The EU has restricted the use of preservatives in cosmetic products, reducing the risk for people with skin allergies and protecting the sensitive skin of toddlers and children. To learn more about which problems arise from the use of preservatives, and what that means for natural cosmetics, keep reading.
As of two weeks ago, methylchloroisothiazolinone and methylisothiazolinone (MCI / MI) are no longer allowed in products that cannot be rinsed off (ie, skin creams). They are still allowed in gels and shampoos provided they are used in small amounts.
In April, two other preservatives were banned by the EU: propyl paraben and butyl paraben. These substances were banned from cosmetic products intended for use as creams for the diaper area for children under 3 years old. As the diaper area is prone to irritation, the skin in this area may be more likely to absorb ingredients than other parts of the body. For other products, the percentage of propyl paraben or butyl paraben allowed to be present may also be reduced.
Naturally, preservatives are necessary ingredients for cosmetics. Without them, some cosmetics would have to be kept in the refrigerator. Additionally, without preservatives, the shelf life of cosmetics would be very short, making the risk of contamination higher.
Many of the substances used for preservation, however, are produced synthetically and therefore can be very aggressive. Preservatives are suspected to be the main cause of allergies and bad reactions. Some preservatives could even be carcinogenic.
True Natural Cosmetics are free of such synthetic materials. In natural cosmetics, other substances are used for preservation.
Today, one of the basic requirements for producing cosmetic products is that they do not contain synthetic preservatives. This creates a high standard of hygiene. Air filters, regular disinfection with steam or alcohol and flawless raw materials keep natural products as germ-free as possible.
As for the preservatives that can be used in natural cosmetics, alcohol, essential oils, propolis or vitamin E are often used. They are intended to prevent the contamination of products.
Many natural cosmetics standards also allow the use of preservatives that are natural but are artificially produced. These substances are indeed reproduced in a laboratory, but have the same molecular structure that occurs in nature - and are therefore chemically identical to natural substances. The type of artificially produced natural preservatives that can be used depends on the standards of the label. A common example is potassium sorbate (INCI = potassium sorbate), a sorbic acid salt which occurs naturally in unripe Rowan berries. This identical-to-nature substance exhibits a very low allergenic potential, which is why it has long been used to preserve food.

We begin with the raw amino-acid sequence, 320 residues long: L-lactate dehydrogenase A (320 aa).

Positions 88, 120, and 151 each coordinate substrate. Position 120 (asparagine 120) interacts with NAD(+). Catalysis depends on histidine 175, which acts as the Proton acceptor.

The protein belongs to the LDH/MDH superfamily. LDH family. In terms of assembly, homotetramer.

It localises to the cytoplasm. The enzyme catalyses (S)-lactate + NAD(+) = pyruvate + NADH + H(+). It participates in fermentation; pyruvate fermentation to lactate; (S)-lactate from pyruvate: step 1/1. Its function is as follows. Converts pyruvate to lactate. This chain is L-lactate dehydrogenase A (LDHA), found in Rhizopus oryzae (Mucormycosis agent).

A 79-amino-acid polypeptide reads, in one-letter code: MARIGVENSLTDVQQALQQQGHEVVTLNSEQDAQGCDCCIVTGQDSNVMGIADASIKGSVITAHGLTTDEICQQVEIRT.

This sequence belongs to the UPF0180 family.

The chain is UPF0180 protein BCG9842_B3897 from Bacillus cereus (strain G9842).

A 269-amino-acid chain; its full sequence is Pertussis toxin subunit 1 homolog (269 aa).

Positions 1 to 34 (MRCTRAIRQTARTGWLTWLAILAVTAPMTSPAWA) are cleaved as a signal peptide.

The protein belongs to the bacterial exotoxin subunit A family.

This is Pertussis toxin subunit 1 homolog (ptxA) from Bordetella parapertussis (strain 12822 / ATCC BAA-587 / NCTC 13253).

All cosmetic products have either an expiration date or a PAO indication (Engl .: the period after opening). The latter specifies how long a cosmetic product can be used after opening without causing harm to the consumer. The PAO is represented with the symbol of an open cream jar. Inside is a number containing the period of durability in months or years.
This specification applies to all cosmetic products that have a shelf life of more than 30 months. All other products have a classic best-before date.
There are also natural cosmetic products that do completely without preservatives or consistency enhancers. Therefore, many of these products need to be shaken before use. It may also happen that these products could change color. This is a natural process which would take place in many cosmetic products if they were free of preservatives. Such changes are not a sign of poor quality but are evidence of the product's naturalness. Within the range of the use by date, such changes are also completely safe and the product can be used safely.
In order to enjoy a natural cosmetic product for as long as possible, here are a few tips: you should store your products in a cool, dry and dark place. You should close them immediately after use and always use clean hands when using products from a pot or jar. Better yet, use a spatula!